Posted by Dale Buss on February 8, 2013 05:57 PM
The NFL has moved on to preparations for this spring's draft. CBS is licking its wounds a bit after game ratings fell short of the 2012 Super Bowl. Beyonce has moved on to begin her new world tour. Even the city of New Orleans is trying to move on from Super Bowl XLVII, taking credit for throwing a great party while deflecting blame for the power outage that left half the stadium in the dark for more than a half hour during the third quarter of the game.
And the brands that famously advertised on CBS during the Super Bowl? Many are still trying to leverage the marketing platforms they launched in association with the game, while others are still defending themselves. And all are trying to figure out what they did right or wrong, memorable or forgettable, to apply to the next go-round: Super Bowl XLVIII on Fox.
Among the biggest group of advertisers, car companies, Lincoln, Hyundai and Toyota have been generating some of the most impressive follow-up interest from consumers, based on the findings of analysts of online traffic. Samsung's ad featuring comedians Paul Rudd and Seth Rogen discussing the conventions of Super Bowl ads (above) now tops viral interest, according to some measures, squeezing past Toyota's pre-game lead in online buzz among Super Bowl advertisers.Continue reading...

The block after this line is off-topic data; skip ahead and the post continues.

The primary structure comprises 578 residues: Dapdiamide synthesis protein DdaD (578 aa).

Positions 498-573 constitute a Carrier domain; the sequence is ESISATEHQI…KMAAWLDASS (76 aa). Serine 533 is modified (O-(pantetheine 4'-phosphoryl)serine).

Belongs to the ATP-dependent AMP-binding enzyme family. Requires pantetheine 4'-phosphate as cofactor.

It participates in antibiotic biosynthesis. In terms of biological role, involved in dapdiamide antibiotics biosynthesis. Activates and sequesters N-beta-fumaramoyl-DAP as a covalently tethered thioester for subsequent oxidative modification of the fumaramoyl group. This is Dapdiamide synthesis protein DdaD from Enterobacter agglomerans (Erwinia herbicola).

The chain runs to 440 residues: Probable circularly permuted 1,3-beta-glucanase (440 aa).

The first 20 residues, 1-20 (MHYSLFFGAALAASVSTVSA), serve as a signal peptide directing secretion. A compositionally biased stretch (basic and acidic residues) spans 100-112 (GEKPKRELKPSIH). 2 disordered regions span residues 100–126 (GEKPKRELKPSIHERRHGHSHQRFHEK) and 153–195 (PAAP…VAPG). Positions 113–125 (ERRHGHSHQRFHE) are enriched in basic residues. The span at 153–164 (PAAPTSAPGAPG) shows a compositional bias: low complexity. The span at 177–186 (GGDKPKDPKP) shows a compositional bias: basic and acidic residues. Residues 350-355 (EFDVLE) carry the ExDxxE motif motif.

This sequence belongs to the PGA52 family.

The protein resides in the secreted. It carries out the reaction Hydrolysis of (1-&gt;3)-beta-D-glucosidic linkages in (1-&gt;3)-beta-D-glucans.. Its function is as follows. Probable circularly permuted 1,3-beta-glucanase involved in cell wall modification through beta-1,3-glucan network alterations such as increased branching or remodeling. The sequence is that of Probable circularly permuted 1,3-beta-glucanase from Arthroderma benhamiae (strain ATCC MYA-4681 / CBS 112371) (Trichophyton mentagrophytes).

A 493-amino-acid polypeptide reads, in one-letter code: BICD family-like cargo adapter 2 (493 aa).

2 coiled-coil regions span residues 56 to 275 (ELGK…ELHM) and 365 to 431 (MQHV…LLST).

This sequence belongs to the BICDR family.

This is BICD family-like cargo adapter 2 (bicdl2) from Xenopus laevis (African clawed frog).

Posted by Dale Buss on February 4, 2013 02:04 PM
"Brotherhood," Budweiser's 2013 Super Bowl ad, was among those which stood out among rather routine fare.
Super Bowl ads (the complete list) this year provided few gems, according to an emerging consensus of industry professionals.
Many were deemed lame or even confusing, and generally considered ineffective and off-brand. Several brands seemed to suffer rather than benefit from the frenzy of sneak peeks and full-commercial reveals in this year's rush for pre-Game exposure and social buzz.